Hastert has been indicted on felony accusations involving sexual abuse of a student back when Hastert was a wrestling coach at an Illinois high school.

The media need to focus not on the sex, but on the money. According to the blog:

“The media will focus on Dennis Hastert’s past indiscretions if they are of a sexual nature. However, the real question that they should be asking is how a relatively obscure public servant can afford to pay $3,500,000 to buy the silence of one person. Our politics and our politicians are being corrupted by the huge amounts of cash available to them. We must rid our democracy of the ability of some to buy favoritism for themselves, be they corporations or be they the 1%.”

The media won’t trouble themselves quite so much with the money part of this matter.

As the saying goes: Sex sells.

However, money does have a corrupting influence at many levels involving those who make public policy.

This is one of the stranger stories I’ve heard in many years.

A big part of me hopes that it doesn’t pan out. A bigger part, though, fears that it will.

 

Yep, Sen. Menendez ought to quit

The curious world of politics at times deprives politicians of the presumption of innocence granted to “ordinary citizens.”

Such is the case with U.S. Sen. Robert Menendez, D-N.J., who’s been indicted on a host of corruption charges.

He ought to quit the Senate and pursue his defense as a private citizen.

http://www.nytimes.com/2015/04/03/opinion/step-down-senator-robert-menendez.html?_r=0

A federal grand jury indicted Menendez on felony counts relating to his close relationship with an eye doctor, Soloman Melgen, who flew Menendez to the Dominican Republic on his private jet — trips that Menendez failed to disclose to congressional ethics officials.

There’s a lot of other allegations involving favors exchanged between the men. The amazing detail of the indictment suggests there’s considerable fire under all that smoke.

Is the senator guilty? I have no clue.

This much is clear: His service in the U.S. Senate will be clouded forever by this indictment. How in the world can this man conduct the public’s business when he is defending himself against a federal indictment?

Why does this matter to anyone outside of his home state? Well, he’s a federal official himself and he votes on laws that affect all Americans, even those of us out here in Flyover Country.

As the New York Time editorialized in calling for his resignation: “Mr. Menendez is evidently not in a hurry to get to the stage of contrition, having warned on Wednesday that he’s ‘not going anywhere.’ He would be doing a disservice to New Jersey by clinging to power as a disgraced politician. His colleagues in the Senate should demand that he step aside.”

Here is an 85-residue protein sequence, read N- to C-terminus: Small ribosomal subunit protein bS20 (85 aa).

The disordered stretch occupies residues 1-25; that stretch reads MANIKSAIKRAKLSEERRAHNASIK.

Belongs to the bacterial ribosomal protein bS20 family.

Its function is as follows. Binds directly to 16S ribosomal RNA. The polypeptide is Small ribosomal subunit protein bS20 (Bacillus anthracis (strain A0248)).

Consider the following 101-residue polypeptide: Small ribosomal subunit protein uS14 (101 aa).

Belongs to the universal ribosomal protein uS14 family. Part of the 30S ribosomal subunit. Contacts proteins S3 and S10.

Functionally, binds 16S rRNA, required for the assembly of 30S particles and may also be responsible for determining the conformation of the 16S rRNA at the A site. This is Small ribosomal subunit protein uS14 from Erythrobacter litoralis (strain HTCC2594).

Politics can be a dirty business. It doesn’t allow for the normal presumptions of innocence granted to non-politicians. That’s the way it is.

 

Menendez indictment seems oddly 'normal'

My proverbial trick knee is throbbing again.

It’s sending me a grim message that the federal indictment of Sen. Robert Menendez of New Jersey on corruption charges signals a hunt for others who are might be involved in the same kind of cozy relationships alleged in the 68-page indictment against the Democratic lawmaker.

http://www.politico.com/story/2015/04/robert-menendez-indicted-116581.html?hp=r1_3

You hear about these kinds of things occasionally involving senators and House members. They do favors for pals, develop relationships that raise a lot of questions — not to mention eyebrows.

Is Menendez alone in this? That trick knee of mine tells me “No. Not by a long shot.”

Menendez is the leading Democrat on the Senate Foreign Relations Committee. He’s stepping down from his leadership positions in the Senate until this matter gets resolved.

Also indicted is Dr. Solomon Melgen, a Florida ophthalmologist and longtime friend of Menendez. The indictment goes into great deal about the emails exchanged over several years between the men, suggesting alleged criminal activity, deal-making and favors.

It’s pretty salacious stuff.

I’m wondering this morning if all this will lead investigators down a lot of other paths, toward the doorsteps of other members of Congress.